The engines driving your body are called muscles, and they create every movement within the body. The obvious movements are those that are caused by the skeletal muscles that combine with the skeleton to move your body around when you walk, run, or push other things around. There are lots of less obvious movements going on in your body.
Examples are the cardiac muscles creating the beating of your heart, or the smooth or “visceral” muscles causing the constriction and relaxation of the blood vessels such as arteries and veins, or the raising of your ribs to draw air into your lungs, or the pushing of food down your gullet and through your digestive system, or the squeezing of the glands of your body to release hormones, or the focusing of your eyes, or even the movements of your tongue when you’re eating or talking.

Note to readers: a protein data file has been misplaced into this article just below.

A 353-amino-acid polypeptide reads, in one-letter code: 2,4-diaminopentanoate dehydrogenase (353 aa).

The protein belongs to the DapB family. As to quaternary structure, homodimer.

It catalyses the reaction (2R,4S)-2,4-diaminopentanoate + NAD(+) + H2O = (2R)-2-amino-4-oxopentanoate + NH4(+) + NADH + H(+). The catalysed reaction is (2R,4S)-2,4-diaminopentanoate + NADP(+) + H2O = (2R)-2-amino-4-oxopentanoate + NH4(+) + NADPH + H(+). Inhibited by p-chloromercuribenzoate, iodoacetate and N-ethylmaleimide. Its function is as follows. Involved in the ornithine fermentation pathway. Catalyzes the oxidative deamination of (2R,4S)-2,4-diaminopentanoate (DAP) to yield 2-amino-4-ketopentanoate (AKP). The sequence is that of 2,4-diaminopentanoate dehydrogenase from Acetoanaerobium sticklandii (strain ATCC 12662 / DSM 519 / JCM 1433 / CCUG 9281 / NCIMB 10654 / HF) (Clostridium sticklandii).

These movements are controlled by the autonomous, or automatic, nervous system. They are preprogrammed into your body so that at birth you automatically breathe, and swallow when food is put into your mouth.
The control of these processes is located well down the brain, even in the spinal cord itself.
Others have to be learned, such as the ability to control your bowels. As a kid you were probably fascinated by the process of learning to control your body, but as you get older you become unaware of these processes as they become more and more automatic.
The control of these functions is programed into the middle part of the brain, where the nerves of the brain biological neural networks or patterns that can be learned and reused.